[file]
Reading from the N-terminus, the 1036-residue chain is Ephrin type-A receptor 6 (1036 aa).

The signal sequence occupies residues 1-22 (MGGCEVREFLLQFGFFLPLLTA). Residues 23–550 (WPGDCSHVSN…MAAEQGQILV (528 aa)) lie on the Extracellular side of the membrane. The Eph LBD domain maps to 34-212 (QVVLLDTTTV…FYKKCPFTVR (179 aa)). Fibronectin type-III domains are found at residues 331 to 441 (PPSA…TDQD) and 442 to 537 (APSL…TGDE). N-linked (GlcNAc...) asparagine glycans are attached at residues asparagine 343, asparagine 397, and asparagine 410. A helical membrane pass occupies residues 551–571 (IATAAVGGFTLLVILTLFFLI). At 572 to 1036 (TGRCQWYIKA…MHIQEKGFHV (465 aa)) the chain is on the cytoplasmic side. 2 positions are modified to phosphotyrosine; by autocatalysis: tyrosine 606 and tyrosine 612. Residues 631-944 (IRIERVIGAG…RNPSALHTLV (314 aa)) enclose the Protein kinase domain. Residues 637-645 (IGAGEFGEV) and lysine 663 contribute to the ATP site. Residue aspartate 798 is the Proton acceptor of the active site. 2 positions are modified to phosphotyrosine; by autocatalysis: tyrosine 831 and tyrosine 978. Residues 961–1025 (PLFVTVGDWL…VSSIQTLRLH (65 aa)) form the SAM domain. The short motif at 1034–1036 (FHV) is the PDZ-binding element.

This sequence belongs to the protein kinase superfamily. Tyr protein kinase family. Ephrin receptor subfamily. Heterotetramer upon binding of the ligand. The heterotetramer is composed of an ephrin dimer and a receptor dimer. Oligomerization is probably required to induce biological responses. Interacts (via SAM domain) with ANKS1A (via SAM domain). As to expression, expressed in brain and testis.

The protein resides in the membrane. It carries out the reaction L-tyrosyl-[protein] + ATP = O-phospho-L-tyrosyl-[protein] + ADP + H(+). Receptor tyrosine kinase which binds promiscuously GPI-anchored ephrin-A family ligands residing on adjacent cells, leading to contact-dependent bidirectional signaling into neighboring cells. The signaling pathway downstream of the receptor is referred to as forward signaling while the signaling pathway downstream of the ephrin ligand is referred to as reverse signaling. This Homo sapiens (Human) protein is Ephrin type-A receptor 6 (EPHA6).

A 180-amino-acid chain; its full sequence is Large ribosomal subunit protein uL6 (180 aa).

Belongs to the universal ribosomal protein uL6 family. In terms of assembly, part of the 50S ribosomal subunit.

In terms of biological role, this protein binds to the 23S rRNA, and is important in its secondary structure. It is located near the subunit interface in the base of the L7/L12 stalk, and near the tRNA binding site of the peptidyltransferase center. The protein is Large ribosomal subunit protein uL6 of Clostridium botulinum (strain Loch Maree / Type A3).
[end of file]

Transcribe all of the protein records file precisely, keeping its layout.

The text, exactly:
Reading from the N-terminus, the 1036-residue chain is Ephrin type-A receptor 6 (1036 aa).

The signal sequence occupies residues 1-22 (MGGCEVREFLLQFGFFLPLLTA). Residues 23–550 (WPGDCSHVSN…MAAEQGQILV (528 aa)) lie on the Extracellular side of the membrane. The Eph LBD domain maps to 34-212 (QVVLLDTTTV…FYKKCPFTVR (179 aa)). Fibronectin type-III domains are found at residues 331 to 441 (PPSA…TDQD) and 442 to 537 (APSL…TGDE). N-linked (GlcNAc...) asparagine glycans are attached at residues asparagine 343, asparagine 397, and asparagine 410. A helical membrane pass occupies residues 551–571 (IATAAVGGFTLLVILTLFFLI). At 572 to 1036 (TGRCQWYIKA…MHIQEKGFHV (465 aa)) the chain is on the cytoplasmic side. 2 positions are modified to phosphotyrosine; by autocatalysis: tyrosine 606 and tyrosine 612. Residues 631-944 (IRIERVIGAG…RNPSALHTLV (314 aa)) enclose the Protein kinase domain. Residues 637-645 (IGAGEFGEV) and lysine 663 contribute to the ATP site. Residue aspartate 798 is the Proton acceptor of the active site. 2 positions are modified to phosphotyrosine; by autocatalysis: tyrosine 831 and tyrosine 978. Residues 961–1025 (PLFVTVGDWL…VSSIQTLRLH (65 aa)) form the SAM domain. The short motif at 1034–1036 (FHV) is the PDZ-binding element.

This sequence belongs to the protein kinase superfamily. Tyr protein kinase family. Ephrin receptor subfamily. Heterotetramer upon binding of the ligand. The heterotetramer is composed of an ephrin dimer and a receptor dimer. Oligomerization is probably required to induce biological responses. Interacts (via SAM domain) with ANKS1A (via SAM domain). As to expression, expressed in brain and testis.

The protein resides in the membrane. It carries out the reaction L-tyrosyl-[protein] + ATP = O-phospho-L-tyrosyl-[protein] + ADP + H(+). Receptor tyrosine kinase which binds promiscuously GPI-anchored ephrin-A family ligands residing on adjacent cells, leading to contact-dependent bidirectional signaling into neighboring cells. The signaling pathway downstream of the receptor is referred to as forward signaling while the signaling pathway downstream of the ephrin ligand is referred to as reverse signaling. This Homo sapiens (Human) protein is Ephrin type-A receptor 6 (EPHA6).

A 180-amino-acid chain; its full sequence is Large ribosomal subunit protein uL6 (180 aa).

Belongs to the universal ribosomal protein uL6 family. In terms of assembly, part of the 50S ribosomal subunit.

In terms of biological role, this protein binds to the 23S rRNA, and is important in its secondary structure. It is located near the subunit interface in the base of the L7/L12 stalk, and near the tRNA binding site of the peptidyltransferase center. The protein is Large ribosomal subunit protein uL6 of Clostridium botulinum (strain Loch Maree / Type A3).